Royalties from sales flowed back to UOW and were reinvested into CAC research and instrumental improvements. In 2011, UOW and Ecotech signed a five-year licence, renewed in 2016 for another five years. Importantly, “…continuing research and development at UOW has ensured that not only have we kept the customer focus in mind at all times but we have been able to build on that with the help of UOW to improve the accuracy and precision of the instrument” [2].

Sixteen Spectronus instruments built by Ecotech in consultation with Prof Griffith and CAC, were deployed worldwide including with the Department of Primary Industries (Australia), Chinese Meteorological Administration (Peoples Republic of China), Korea Standards Institute (South Korea), Laboratory for the Science of Climate and Environment, Gif-sur-Yvette (France) and the Finnish Meteorological Institute [1].

2. UOW researchers provided a validated scientific tool, using FTIR open-path methods, for Australian primary producer peak bodies to provide guidance to their members on quantifying and optimising gas emissions from beef, lamb, pork and chicken meat production. Direct field measurements were vital: “You can't take the information from one animal and extrapolate it to a herd. You can't take the information from one small herd of animals and extrapolate that to Australia's animal population.” Dr Phillips, UOW [3].

Meat and Livestock Australia Ltd (MLA) is a producer-owned company providing marketing, research and development services to over 50,000 cattle, sheep and goat producer members and the broader industry. Gas monitoring research by UOW researchers provided MLA with direct GHG emission measurement protocols (particularly for methane) to be implemented as a tool to measure methane emissions from ruminants: “this technology will assist us to quantify our carbon footprint on farm and provides MLA with a vital measurement tool for quantifying and understanding changes in methane emissions from grazing ruminants ... The research provided by [UOW] for MLA, to develop and validate the open-path FTIR technique has, and will continue to be of value to us” [4].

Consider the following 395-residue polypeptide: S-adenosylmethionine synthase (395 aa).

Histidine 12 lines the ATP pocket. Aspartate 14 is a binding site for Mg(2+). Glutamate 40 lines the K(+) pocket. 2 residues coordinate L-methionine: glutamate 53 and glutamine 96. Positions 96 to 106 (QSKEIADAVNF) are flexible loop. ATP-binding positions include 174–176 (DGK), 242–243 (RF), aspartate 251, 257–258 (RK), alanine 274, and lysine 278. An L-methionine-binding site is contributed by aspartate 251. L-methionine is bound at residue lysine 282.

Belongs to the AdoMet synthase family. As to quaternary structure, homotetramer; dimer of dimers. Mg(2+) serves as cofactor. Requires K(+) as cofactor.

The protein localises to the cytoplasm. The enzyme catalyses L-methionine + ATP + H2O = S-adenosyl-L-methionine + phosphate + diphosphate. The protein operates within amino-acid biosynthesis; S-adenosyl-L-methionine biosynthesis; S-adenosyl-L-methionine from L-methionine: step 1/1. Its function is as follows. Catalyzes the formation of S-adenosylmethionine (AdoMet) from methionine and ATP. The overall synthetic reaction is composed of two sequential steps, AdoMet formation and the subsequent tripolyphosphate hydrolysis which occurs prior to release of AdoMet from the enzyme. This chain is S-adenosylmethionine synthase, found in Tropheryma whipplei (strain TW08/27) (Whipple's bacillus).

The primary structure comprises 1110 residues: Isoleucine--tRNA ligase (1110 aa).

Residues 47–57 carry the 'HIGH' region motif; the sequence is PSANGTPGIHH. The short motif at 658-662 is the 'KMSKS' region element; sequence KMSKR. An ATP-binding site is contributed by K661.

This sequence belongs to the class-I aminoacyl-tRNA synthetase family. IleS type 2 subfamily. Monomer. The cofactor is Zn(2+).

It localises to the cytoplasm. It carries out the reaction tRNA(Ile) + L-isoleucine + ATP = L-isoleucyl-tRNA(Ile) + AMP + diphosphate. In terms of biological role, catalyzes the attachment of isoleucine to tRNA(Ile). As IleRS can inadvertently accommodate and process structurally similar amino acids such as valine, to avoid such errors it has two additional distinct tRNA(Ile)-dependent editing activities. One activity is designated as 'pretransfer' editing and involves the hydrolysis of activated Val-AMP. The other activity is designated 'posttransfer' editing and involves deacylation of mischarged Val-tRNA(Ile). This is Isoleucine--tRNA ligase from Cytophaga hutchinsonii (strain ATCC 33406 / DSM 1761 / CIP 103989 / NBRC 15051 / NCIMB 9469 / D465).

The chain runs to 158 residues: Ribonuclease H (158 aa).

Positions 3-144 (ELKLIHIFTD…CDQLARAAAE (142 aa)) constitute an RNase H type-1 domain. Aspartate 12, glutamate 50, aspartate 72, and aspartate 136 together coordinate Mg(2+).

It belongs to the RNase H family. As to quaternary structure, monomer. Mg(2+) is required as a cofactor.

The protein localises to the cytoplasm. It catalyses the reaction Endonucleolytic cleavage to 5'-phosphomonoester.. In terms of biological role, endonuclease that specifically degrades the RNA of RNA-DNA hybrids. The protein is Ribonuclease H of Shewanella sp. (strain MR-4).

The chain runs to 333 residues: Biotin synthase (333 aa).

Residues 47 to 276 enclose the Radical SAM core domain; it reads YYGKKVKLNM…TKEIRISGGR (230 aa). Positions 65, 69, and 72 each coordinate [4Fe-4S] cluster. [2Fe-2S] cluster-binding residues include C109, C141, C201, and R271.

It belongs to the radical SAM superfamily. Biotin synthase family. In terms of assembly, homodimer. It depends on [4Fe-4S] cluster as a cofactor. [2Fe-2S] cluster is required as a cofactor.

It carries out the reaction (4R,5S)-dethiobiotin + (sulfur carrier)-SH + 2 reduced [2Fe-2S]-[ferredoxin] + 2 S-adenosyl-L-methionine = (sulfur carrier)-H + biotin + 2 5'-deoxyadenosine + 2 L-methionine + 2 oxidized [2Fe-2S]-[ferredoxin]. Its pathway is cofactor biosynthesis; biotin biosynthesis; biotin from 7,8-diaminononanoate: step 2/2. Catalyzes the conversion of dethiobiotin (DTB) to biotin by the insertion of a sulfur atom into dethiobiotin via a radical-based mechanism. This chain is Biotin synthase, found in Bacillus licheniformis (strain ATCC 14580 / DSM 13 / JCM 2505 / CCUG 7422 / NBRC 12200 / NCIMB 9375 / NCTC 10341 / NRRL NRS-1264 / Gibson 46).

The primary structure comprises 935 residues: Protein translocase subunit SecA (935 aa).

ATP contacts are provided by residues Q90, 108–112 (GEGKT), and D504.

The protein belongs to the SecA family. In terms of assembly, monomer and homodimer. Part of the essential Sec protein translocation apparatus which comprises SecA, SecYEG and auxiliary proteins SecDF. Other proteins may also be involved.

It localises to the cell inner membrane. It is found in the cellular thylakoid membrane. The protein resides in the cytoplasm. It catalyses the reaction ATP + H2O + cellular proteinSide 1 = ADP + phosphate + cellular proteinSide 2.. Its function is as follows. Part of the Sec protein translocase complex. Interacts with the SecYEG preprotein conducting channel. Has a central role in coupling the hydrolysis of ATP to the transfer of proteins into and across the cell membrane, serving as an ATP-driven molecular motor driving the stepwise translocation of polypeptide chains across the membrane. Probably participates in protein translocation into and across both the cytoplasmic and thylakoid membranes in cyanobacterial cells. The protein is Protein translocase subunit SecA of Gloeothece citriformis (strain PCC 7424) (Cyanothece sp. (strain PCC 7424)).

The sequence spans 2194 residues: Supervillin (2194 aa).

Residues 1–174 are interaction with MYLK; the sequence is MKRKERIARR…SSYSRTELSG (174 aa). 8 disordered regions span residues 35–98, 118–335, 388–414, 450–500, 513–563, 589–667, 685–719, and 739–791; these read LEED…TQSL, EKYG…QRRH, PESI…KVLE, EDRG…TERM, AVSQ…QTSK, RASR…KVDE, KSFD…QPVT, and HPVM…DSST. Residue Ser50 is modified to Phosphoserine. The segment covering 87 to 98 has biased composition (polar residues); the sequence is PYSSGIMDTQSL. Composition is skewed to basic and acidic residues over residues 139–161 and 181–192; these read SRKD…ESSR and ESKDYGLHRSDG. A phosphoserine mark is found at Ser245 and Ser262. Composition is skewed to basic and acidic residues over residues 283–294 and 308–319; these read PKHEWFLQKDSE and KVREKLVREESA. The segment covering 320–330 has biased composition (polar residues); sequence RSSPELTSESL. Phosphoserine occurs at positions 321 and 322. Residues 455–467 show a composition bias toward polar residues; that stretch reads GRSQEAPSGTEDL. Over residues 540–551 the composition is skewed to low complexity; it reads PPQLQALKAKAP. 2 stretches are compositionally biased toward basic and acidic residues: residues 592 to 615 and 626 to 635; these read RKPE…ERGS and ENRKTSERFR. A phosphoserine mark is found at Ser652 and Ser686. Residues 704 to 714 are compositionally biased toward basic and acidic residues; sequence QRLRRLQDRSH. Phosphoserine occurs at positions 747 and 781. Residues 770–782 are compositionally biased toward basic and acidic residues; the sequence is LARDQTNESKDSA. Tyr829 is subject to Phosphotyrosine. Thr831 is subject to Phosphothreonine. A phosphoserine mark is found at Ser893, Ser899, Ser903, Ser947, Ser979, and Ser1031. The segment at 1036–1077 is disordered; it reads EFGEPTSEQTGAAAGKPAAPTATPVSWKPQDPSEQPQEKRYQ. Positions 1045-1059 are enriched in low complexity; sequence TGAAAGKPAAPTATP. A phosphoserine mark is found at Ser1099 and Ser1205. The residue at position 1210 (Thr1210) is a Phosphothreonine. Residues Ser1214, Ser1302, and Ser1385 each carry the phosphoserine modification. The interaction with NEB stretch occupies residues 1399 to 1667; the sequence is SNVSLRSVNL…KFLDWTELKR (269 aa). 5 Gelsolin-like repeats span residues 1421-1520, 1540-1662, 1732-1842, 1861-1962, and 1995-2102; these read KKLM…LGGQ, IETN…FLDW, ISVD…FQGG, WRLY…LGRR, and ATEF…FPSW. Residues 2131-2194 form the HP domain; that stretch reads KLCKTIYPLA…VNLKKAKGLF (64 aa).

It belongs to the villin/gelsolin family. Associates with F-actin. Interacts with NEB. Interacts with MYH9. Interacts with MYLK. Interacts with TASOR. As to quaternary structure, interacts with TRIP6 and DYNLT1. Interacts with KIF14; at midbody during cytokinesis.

MLA concluded: “The open-path FTIR technique can be used to measure methane emissions from flocks of grazing sheep. The technique could detect differences of less than 10% in the methane emissions from different flocks and from flocks grazing different pasture types. The technique can be used as a tool to demonstrate methane abatement strategies on commercial farms” [5]. “The technology was an integral part of the National Livestock Methane Program (NLMP) managed by MLA (2012–17). The program provided livestock producers with practical strategies and tools to help increase productivity and profitability commensurate with lower enteric [gut-related] methane emissions” [4].

Similarly, UOW developed FTIR open-path methods for Australian Pork Limited (APL) to understand and benchmark gas emissions from intensive animal management systems including pork and chicken-meat production and layer hen industries.